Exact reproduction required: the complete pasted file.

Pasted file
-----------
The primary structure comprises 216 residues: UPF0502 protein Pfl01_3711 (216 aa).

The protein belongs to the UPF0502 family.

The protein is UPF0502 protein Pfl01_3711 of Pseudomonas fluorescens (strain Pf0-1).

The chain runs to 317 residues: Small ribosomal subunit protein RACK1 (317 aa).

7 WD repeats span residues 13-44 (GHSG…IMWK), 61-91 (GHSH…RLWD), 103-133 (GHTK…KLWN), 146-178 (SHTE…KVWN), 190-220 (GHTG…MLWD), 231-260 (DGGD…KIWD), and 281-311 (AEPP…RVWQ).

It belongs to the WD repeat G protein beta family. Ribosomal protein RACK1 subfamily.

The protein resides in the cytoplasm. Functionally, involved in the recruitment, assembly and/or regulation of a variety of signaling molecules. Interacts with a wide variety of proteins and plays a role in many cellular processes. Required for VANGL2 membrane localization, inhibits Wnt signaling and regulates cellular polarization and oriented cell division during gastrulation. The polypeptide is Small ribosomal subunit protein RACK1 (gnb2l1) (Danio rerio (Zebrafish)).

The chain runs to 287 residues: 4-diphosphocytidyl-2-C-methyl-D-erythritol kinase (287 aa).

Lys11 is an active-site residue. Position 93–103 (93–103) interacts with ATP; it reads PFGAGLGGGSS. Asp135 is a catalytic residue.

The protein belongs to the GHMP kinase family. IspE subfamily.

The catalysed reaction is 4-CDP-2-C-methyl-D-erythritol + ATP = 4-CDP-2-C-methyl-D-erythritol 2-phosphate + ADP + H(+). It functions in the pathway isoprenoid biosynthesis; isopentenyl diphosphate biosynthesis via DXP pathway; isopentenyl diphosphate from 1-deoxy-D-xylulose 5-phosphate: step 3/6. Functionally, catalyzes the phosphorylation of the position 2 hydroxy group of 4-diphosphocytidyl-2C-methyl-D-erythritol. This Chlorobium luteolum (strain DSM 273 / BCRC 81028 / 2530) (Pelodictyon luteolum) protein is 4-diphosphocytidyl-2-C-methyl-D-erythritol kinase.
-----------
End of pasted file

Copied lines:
The primary structure comprises 216 residues: UPF0502 protein Pfl01_3711 (216 aa).

The protein belongs to the UPF0502 family.

The protein is UPF0502 protein Pfl01_3711 of Pseudomonas fluorescens (strain Pf0-1).

The chain runs to 317 residues: Small ribosomal subunit protein RACK1 (317 aa).

7 WD repeats span residues 13-44 (GHSG…IMWK), 61-91 (GHSH…RLWD), 103-133 (GHTK…KLWN), 146-178 (SHTE…KVWN), 190-220 (GHTG…MLWD), 231-260 (DGGD…KIWD), and 281-311 (AEPP…RVWQ).

It belongs to the WD repeat G protein beta family. Ribosomal protein RACK1 subfamily.

The protein resides in the cytoplasm. Functionally, involved in the recruitment, assembly and/or regulation of a variety of signaling molecules. Interacts with a wide variety of proteins and plays a role in many cellular processes. Required for VANGL2 membrane localization, inhibits Wnt signaling and regulates cellular polarization and oriented cell division during gastrulation. The polypeptide is Small ribosomal subunit protein RACK1 (gnb2l1) (Danio rerio (Zebrafish)).

The chain runs to 287 residues: 4-diphosphocytidyl-2-C-methyl-D-erythritol kinase (287 aa).

Lys11 is an active-site residue. Position 93–103 (93–103) interacts with ATP; it reads PFGAGLGGGSS. Asp135 is a catalytic residue.

The protein belongs to the GHMP kinase family. IspE subfamily.

The catalysed reaction is 4-CDP-2-C-methyl-D-erythritol + ATP = 4-CDP-2-C-methyl-D-erythritol 2-phosphate + ADP + H(+). It functions in the pathway isoprenoid biosynthesis; isopentenyl diphosphate biosynthesis via DXP pathway; isopentenyl diphosphate from 1-deoxy-D-xylulose 5-phosphate: step 3/6. Functionally, catalyzes the phosphorylation of the position 2 hydroxy group of 4-diphosphocytidyl-2C-methyl-D-erythritol. This Chlorobium luteolum (strain DSM 273 / BCRC 81028 / 2530) (Pelodictyon luteolum) protein is 4-diphosphocytidyl-2-C-methyl-D-erythritol kinase.